In a sign that young people are not heeding the warnings about the dangers of smoking and vaping, a new study commissioned by the U.S. Food and Drug Administration (FDA) and the Centers for Disease Control and Prevention (CDC) estimates that more than three million U.S. middle and high school students used some form of tobacco product within the previous 30 days in 2022.
Informed Families Catalyst
A New Year and A New Start
Welcome, 2020! Cheers to the start of a new year and a new decade.
We are encouraged by the recent findings from the annual Monitoring the Future survey. In the past year, the use of illicit drugs (other than marijuana) among 12th graders remains low. The misuse of prescription medicines and the use of alcohol and tobacco cigarettes continues to decline as well. However the number of youth vaping marijuana and nicotine is rising.
In the 1980s, we were fighting to keep our kids safe from cocaine, big tobacco and underage drinking. Today we are battling against opioids, vaping and binge drinking. The drug trends may change, but education and simple, clear communication remain key in keeping our youth healthy and drug free.
Informed Families has been fortunate to have such terrific partners help us spread our prevention messages. We are once again partnering with Publix to promote our Lock Your Meds campaign and messaging in all of their pharmacies this month. We are also working with the Florida Blue Foundation to increase awareness of the opioid epidemic and promote good mental health over the next three years.
Informed Families will continue to deliver on our mission to educate, enable and empower students, parents and communities to work together to keep children healthy in 2020. We are off to a great start!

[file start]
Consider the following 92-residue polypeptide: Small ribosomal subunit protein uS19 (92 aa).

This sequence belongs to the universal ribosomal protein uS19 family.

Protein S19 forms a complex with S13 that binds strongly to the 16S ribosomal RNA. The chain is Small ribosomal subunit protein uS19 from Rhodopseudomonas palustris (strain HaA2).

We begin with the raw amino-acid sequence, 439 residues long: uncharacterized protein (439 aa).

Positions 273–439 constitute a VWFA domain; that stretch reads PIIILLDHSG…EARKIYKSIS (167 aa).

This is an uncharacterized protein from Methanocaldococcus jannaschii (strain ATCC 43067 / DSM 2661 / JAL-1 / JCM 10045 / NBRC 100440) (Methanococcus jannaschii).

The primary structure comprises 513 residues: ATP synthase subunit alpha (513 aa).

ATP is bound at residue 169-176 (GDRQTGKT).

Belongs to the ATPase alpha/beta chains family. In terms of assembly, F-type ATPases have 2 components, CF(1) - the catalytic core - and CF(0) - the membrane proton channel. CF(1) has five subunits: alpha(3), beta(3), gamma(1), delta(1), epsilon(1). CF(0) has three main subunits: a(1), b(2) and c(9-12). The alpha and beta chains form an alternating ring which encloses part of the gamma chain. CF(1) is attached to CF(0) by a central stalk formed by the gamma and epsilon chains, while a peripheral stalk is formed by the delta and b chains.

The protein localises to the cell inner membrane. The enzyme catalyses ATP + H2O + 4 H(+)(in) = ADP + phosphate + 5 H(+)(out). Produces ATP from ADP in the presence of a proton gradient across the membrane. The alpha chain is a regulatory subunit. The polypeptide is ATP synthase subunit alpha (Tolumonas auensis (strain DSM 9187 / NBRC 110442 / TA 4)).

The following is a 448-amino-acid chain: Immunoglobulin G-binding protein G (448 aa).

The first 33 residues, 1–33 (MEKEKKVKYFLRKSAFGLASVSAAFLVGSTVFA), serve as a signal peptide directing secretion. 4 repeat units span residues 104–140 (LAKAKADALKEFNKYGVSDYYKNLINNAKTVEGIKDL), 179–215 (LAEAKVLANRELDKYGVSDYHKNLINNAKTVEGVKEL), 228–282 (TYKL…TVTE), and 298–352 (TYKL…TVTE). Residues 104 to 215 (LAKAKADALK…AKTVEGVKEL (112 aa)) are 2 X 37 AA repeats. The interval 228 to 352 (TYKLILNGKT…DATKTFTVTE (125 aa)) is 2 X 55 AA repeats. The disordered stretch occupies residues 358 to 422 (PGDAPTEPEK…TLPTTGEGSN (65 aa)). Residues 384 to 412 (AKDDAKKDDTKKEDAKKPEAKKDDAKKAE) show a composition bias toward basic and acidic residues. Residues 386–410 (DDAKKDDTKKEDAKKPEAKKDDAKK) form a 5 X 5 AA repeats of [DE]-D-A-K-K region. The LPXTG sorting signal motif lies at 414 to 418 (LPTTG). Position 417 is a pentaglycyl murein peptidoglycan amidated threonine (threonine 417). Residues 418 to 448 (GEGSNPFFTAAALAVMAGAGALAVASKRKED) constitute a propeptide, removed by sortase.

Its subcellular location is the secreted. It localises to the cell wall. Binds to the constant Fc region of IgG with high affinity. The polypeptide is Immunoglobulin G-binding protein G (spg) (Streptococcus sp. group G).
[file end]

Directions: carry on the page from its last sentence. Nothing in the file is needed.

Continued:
It's Time For A Duel With JUUL
As our Safe Homes Smart Parents campaign kicks off, we think about all of the unhealthy trends facing our youth and what parents can do to protect their children. Right now, we are fired up about the 78% increase in e-cigarette use among high school students, as a result of JUUL Labs’ targeting of our youth. According to the U.S. Surgeon General, last year, 3.6 million U.S. youth use e-cigarettes. Talk to any teacher or parent of a teen and they will confirm the schools are overrun by JUUL and kids are showing real signs of addiction.
Some lucky ones will put away their JUULs before they’re addicted. But many are embarking on a lifelong addiction to nicotine. Many of those will continue to use JUUL for a considerable amount of time, and we simply do not know what consequences long-term use will have on their health.
What we do know is that e-cigarettes are not safe. And we know that nicotine use by children and teens negatively impacts their brain development. Among other things, it makes them more susceptible to addiction in general. The larger fear is they switch entirely to cigarettes and other tobacco products that are even more dangerous.
AAP Warns of the Dangers of Binge Drinking in Adolescents8/31/2015
Despite recent declines, two out of every three students (66 percent) have consumed more than just a few sips of alcohol by the end of high school, and over a quarter have done so by eighth grade. In 2014, half of twelfth graders and one in nine eighth graders reported having been drunk at least once in their life.